News Canada

Man convicted in Via Rail terror plot expands his appeal

By Sam Pazzano, Toronto Sun

Chiheb Esseghaier arrives at Buttonville Airport just north of Toronto on April 23, 2013. (THE CANADIAN PRESS/Frank Gunn)

Chiheb Esseghaier arrives at Buttonville Airport just north of Toronto on April 23, 2013. (THE CANADIAN PRESS/Frank Gunn)

TORONTO - 

Schizophrenic terrorist Chiheb Esseghaier is appealing his life sentence for masterminding a plot to derail Via Rail train because he was delusional when he received the harshest penalty in Canadian law, his court documents stated.

“When I filed my original notice of appeal, I was very ill. I suffer from schizophrenia,” stated Esseghaier in documents filed at the Ontario Court of Appeal on Wednesday.

“I have been diagnosed with this mental disorder by multiple doctors.”

Esseghaier, 34, a Montreal scientist, and former Toronto party-boy-turned Muslim extremist, Raed Jaser, 39, were tried on four terrorism charges, including a plot to derail a Via Rail train.

In 2015, Esseghaier was found guilty of all four charges, plus another he faced alone for participating in a terrorist group between Sept. 25, 2012 and Feb. 14, 2013.

Esseghaier wanted to bomb a railway bridge, derailing a Via train and killing innocent commuters, or poison soldiers on a military base. Jaser floated the idea of assassinating rich Toronto Jews with a sniper rifle.

Justice Michael Code branded Esseghaier as “remorseless and dangerous,” while calling Jaser “intelligent, devious and untrustworthy,” as the judge gave both terrorists life sentences for engaging in the most serious class of terrorism offence. Both are appealing.

“When I filed my original notice of appeal (in October 2015), I was suffering from delusions and believed that I would die, and my soul would ascend to heaven on Dec. 25, 2014,” stated Esseghaier.

“Because of these delusion, I did not believe that the life sentence imposed was real and didn’t want to acknowledge the existence or legality of the sentence by appealing it.”

Esseghaier said his change of heart - he was initially only appealing the convictions - occurred after he was treated for his illness since December when he was transferred to a prison in Abbotsford.

“I now know that these beliefs (Christmas Day ascension) are delusional,” wrote Esseghaier.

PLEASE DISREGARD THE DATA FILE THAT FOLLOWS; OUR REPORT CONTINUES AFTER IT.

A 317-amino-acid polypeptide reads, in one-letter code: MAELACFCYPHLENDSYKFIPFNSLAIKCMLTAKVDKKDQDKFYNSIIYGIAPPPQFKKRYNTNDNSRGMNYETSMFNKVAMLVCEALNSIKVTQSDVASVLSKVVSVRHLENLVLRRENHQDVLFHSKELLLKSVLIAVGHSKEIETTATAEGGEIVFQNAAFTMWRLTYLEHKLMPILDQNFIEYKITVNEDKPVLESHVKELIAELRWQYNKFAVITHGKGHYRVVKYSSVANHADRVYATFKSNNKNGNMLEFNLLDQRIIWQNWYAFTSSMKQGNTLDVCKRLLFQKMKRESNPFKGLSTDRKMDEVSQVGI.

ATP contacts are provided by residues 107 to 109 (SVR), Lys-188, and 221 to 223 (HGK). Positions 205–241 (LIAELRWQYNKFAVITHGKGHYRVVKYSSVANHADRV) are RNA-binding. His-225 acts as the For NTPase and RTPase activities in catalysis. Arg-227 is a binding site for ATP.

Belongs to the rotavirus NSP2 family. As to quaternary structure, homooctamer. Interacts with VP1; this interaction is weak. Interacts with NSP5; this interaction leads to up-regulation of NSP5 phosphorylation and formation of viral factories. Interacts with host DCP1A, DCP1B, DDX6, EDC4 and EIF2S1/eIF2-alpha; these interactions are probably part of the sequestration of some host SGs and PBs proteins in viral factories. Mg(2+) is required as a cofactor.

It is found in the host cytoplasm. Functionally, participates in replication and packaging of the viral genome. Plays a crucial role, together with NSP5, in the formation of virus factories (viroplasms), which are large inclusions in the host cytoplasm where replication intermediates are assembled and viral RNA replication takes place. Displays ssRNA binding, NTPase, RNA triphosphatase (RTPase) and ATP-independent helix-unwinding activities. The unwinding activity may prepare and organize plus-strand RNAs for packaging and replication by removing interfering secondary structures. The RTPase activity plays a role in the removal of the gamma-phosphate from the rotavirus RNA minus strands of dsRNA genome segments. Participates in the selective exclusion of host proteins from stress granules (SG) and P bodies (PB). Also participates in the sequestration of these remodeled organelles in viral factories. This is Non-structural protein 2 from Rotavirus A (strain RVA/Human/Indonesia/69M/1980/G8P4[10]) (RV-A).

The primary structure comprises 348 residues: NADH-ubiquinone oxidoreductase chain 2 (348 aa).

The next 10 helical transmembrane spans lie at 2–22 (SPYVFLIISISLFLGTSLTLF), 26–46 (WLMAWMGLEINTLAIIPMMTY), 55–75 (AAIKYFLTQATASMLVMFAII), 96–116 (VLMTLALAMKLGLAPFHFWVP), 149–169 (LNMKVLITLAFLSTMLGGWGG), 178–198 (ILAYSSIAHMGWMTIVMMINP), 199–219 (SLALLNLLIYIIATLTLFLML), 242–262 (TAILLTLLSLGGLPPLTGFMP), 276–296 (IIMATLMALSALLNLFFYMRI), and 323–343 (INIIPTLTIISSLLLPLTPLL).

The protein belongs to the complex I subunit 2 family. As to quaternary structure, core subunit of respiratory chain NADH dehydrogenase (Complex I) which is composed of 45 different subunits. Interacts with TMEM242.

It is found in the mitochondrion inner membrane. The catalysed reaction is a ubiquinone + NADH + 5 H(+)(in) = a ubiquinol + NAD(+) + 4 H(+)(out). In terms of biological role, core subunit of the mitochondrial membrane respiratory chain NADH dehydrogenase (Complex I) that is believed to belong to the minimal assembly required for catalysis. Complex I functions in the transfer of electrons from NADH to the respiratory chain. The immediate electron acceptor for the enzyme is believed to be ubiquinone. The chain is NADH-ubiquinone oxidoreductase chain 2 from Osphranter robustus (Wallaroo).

“I was certified and treated with anti-psychotic medication. Initially, I didn’t agree with this treatment. However, I now see its benefit,” stated Esseighaier. “I acknowledge that I have significant mental health issues and I understand that I need to continue to take the medication prescribed to me in order to stay well.”

Esseghaier stated the reason he didn’t file a sentence appeal earlier was that he “was very unwell and didn’t understand the nature of the sentence imposed on me.

“I was unable to make rational choices,” stated Esseghaier, who contacted lawyer Erin Dann, a court-appointed friend of the court, who’ll assist him in his application to extend the deadline to appeal on this new ground.

Esseghaier’s other grounds of appeal include:

-the Holy Quran “should be the basis of my trial, instead of the Criminal Code,” because the Code is written by humans while the Quran “is a holy book coming from God.

-Psychiatrist Dr. Lisa Ramshaw’s report stated he suffered from schizophrenia since 2009.

“I used to believe I was similar to the prophets Jesus and Joseph,” wrote Esseghaier.

-An undercover FBI agent, who posed as a wealthy American businessman willing to finance the terrorist plots, “motivated me to do plan for attack inside Canada by giving me money, free apartment, free meals and free travel,” wrote Esseghaier.

-Lastly, Esseghaier stated he was “unfit to stand trial” during his trial and sentencing.

Ironically, Esseghaier, who was analyzed by Dr. Ramshaw, told her that he didn’t believe he was mentally ill.

In her report filed in court in 2015, she diagnosed him as delusional and likely schizophrenic.

spazzano@postmedia.com